This chapter arrives at the following conclusions: (1) Martin unnecessarily truncates the scope of sociological investigation; (2) he fails to define the key concepts within his argument, including “explanation,” “social action,” and “understanding,” among others; (3) he overemphasizes the external or “environmental” causes of action; (4) rather than inducing actions, the so-called “action-fields” induce experiences, and are therefore incapable of explaining actions; (5) Martin rejects counterfactual definitions of causality while defining his own notion of causality in terms of counterfactuals; (6) most of his critiques of other philosophical accounts of causality are really critiques of their potential misapplication; (7) the separation of experience and language (i.e., propositions about experience) in order to secure the validity of the former does not secure the validity of sociological inquiry, since experiences are invariably reported in language; and, finally, (8) Martin’s argument that people are neurologically incapable of providing accurate, retrospective accounts of the motivations behind their own actions is based on the kind of third-person social science he elsewhere repudiates; that he acknowledges the veracity of these studies demonstrates the potential utility of the “third-person” perspectives and the implausibility of any social science that abandons them.

Originality/value

To date Martin’s book has received much praise but little critical attention. This review chapter seeks to fill this lacuna in the literature in order to better elucidate Martin’s central arguments and the conclusions that can be reasonably inferred from the logical and empirical evidence presented.

Details

Social Theories of History and Histories of Social Theory
Type: Book
ISBN: 978-1-78350-219-6

Keywords

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Book part
Publication date: 12 October 2012

John Hamilton Bradford

Purpose – This essay attempts to answer the question, “What distinguishes inter-human influence from other forms of influence?”Design/methodology/approach – Specifying the…

Abstract

Purpose – This essay attempts to answer the question, “What distinguishes inter-human influence from other forms of influence?”

Design/methodology/approach – Specifying the micro-foundations of social structures in terms of communicative inferences necessitates a revision of the concept of social structures (and institutions) as distributed, and hence, uncertain, structures of expectation. Institutional realities are generated in linguistic interaction through the indirect communication of generic references. The generalizing function of language – in particular, abstraction and memory – coupled with its reflexive function, to turn references into things, are sufficient to generate both social structures and institutions as collective inferences.

Findings – Social relations are fundamentally communicative relations. The communicative relation is triadic, implying an enunciator, an audience, and some referential content. Through linguistic communication, humans are capable of communicating locally with others about others nonlocally. Institutions exist only as expectations concerning the expectations of others. These expectations, however, are not only in the mind, and they are not exclusively psychological entities. Linguistically, these expectations appear as the reported statement within the reporting statement, that is, they are constituted through indirect discourse.

Research limitations/implications – An important implication for current sociological theory is that, from the point of view of a sociology defined as communication about communication from within communication, institutional realities should not be reified as existing naturalistically or objectively above or behind the communications through which they are instantiated.

Originality value – This approach, then, is decidedly anti-“realist.” The goal of such research is to examine the inadequacy of nonreflexive models of social order. Accounts of how sets of social relationships emerge will remain inadequate if they do not reflect upon the cognitive and communicative processes which make possible the consideration of such structures.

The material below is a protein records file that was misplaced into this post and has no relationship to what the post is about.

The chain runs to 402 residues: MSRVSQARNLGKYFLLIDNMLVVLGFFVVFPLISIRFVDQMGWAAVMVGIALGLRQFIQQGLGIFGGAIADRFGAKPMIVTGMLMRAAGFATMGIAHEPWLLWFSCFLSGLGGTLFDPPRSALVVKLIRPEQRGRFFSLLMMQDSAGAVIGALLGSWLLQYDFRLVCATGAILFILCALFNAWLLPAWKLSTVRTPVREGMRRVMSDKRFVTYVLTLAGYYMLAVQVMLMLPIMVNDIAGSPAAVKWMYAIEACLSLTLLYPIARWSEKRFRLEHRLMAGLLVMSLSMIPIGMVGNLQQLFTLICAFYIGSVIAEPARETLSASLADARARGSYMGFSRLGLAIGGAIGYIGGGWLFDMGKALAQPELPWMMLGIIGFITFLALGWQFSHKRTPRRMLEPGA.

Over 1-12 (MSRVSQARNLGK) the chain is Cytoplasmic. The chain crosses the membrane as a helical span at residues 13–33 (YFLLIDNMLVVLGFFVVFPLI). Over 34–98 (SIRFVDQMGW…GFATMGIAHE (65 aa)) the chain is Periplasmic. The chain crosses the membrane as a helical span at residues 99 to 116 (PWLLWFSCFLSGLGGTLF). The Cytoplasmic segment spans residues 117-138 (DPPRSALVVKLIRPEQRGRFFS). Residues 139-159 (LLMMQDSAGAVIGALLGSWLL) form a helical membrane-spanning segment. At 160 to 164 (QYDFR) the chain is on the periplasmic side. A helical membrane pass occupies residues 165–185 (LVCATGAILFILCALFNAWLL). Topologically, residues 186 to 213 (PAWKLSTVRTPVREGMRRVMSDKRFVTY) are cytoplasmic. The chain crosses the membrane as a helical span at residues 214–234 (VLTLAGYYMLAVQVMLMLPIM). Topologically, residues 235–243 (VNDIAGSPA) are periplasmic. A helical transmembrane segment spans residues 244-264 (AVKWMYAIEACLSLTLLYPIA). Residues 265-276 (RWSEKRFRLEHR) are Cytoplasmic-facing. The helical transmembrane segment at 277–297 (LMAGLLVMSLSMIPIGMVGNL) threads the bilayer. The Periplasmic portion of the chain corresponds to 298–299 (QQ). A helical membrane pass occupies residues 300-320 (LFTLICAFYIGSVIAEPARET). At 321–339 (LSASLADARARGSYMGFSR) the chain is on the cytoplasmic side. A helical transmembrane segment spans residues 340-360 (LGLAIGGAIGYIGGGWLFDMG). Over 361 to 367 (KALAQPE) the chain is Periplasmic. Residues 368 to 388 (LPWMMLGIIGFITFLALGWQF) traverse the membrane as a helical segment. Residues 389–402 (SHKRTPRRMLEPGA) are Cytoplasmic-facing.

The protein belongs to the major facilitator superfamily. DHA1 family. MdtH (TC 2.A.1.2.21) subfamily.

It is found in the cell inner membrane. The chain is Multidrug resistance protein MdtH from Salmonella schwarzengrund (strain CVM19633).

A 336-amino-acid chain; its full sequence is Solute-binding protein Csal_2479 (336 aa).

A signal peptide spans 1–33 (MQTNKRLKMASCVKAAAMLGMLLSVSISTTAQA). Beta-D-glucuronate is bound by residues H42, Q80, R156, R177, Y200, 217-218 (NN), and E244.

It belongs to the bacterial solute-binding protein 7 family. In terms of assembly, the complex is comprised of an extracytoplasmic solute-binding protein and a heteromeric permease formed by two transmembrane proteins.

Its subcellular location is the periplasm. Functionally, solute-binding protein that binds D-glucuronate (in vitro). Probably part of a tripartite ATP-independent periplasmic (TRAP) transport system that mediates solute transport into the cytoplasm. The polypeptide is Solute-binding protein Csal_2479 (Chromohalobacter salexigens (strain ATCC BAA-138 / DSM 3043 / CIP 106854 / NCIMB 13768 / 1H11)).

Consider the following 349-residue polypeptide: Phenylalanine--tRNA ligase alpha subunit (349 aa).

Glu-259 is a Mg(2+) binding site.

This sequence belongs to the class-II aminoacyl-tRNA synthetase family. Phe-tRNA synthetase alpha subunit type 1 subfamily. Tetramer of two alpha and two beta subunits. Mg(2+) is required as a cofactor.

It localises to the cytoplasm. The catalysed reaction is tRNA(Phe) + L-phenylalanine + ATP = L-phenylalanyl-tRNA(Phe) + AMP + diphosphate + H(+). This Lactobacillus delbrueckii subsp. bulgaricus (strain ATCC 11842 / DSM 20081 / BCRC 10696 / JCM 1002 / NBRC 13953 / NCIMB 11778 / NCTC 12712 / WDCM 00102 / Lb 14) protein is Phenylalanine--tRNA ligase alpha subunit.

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Book part
Publication date: 31 October 2014

Abstract

Details

Mediations of Social Life in the 21st Century
Type: Book
ISBN: 978-1-78441-222-7

To view the access options for this content please click here
Book part
Publication date: 31 October 2014

Abstract

Details

Mediations of Social Life in the 21st Century
Type: Book
ISBN: 978-1-78441-222-7

To view the access options for this content please click here
Book part
Publication date: 2 December 2013

Abstract

Details

Social Theories of History and Histories of Social Theory
Type: Book
ISBN: 978-1-78350-219-6

To view the access options for this content please click here
Book part
Publication date: 12 October 2012

Abstract

Details

Theorizing Modern Society as a Dynamic Process
Type: Book
ISBN: 978-1-78190-034-5

To view the access options for this content please click here
Book part
Publication date: 12 October 2012

Harry F. Dahms and Lawrence Hazelrigg

The thing about naïveté is its hermetic tendency. One imagines having graduated out of it, but imagination proves only its own potentials. It is of course good to be held…

Abstract

The thing about naïveté is its hermetic tendency. One imagines having graduated out of it, but imagination proves only its own potentials. It is of course good to be held to account by the question that circulates through so much of our belletristic literatures (as in, for instance, Edward St Aubyn's Bad News): How can one think one's way out of a problem, when the problem is the way one thinks? Yet an extra layer of diagnosis need not result in anything beyond itself. I can easily glimpse the chiaroscuro of another mind and thus know of the limits of my knowledge of its furnishings without knowing what they (the limits or the furnishings) are, or even whether the clarity is meant to be hidden by, more than hide, the dimness. But is inner presentation/apprehension of one's own self-portrait any more diamantine, any less naive, in its “obviousness”? And if it should be, at any moment, where/what are the reliably timely markers? When, therefore, I experience increasingly complex realities – layer upon layer, cut and recut and repackaged – without commensurate increases in production of value, am I experiencing a mind-blindness?– An out-take from “After Fin de partie

Details

Theorizing Modern Society as a Dynamic Process
Type: Book
ISBN: 978-1-78190-034-5